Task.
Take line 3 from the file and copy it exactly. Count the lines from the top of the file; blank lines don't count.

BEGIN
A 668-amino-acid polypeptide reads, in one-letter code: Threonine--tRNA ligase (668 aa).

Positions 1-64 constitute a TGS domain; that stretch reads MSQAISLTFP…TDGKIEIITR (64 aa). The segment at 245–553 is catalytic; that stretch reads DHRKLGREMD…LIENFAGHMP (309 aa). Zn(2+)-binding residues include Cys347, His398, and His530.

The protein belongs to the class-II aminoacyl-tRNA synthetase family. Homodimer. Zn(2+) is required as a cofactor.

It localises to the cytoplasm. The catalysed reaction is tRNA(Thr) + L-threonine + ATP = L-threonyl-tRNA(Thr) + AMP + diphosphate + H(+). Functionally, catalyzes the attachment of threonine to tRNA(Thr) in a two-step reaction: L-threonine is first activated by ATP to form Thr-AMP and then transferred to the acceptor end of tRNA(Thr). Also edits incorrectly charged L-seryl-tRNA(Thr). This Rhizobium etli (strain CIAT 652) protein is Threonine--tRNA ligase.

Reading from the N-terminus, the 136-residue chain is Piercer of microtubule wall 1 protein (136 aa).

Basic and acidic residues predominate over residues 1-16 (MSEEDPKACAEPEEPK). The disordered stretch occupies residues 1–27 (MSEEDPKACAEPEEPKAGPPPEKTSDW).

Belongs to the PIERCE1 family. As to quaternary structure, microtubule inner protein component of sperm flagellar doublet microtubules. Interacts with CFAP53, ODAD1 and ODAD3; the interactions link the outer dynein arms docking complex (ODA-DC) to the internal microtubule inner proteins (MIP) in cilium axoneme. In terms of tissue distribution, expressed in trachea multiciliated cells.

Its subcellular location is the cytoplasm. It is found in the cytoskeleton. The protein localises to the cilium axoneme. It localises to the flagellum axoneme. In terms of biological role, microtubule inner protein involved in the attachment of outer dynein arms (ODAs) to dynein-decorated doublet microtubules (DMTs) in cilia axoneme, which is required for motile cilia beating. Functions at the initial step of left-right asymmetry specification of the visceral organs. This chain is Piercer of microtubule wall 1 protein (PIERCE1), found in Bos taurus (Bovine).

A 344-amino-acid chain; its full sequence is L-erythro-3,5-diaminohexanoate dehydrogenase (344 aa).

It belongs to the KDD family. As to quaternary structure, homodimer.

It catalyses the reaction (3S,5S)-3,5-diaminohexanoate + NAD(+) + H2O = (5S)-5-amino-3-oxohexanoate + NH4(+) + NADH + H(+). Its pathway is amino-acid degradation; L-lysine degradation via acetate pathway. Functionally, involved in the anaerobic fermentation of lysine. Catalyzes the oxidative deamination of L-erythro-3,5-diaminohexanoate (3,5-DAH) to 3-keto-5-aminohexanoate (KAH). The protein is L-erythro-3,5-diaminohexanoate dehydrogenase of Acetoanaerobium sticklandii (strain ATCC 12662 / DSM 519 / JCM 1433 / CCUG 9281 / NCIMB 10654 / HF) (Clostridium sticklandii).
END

The protein belongs to the class-II aminoacyl-tRNA synthetase family. Homodimer. Zn(2+) is required as a cofactor.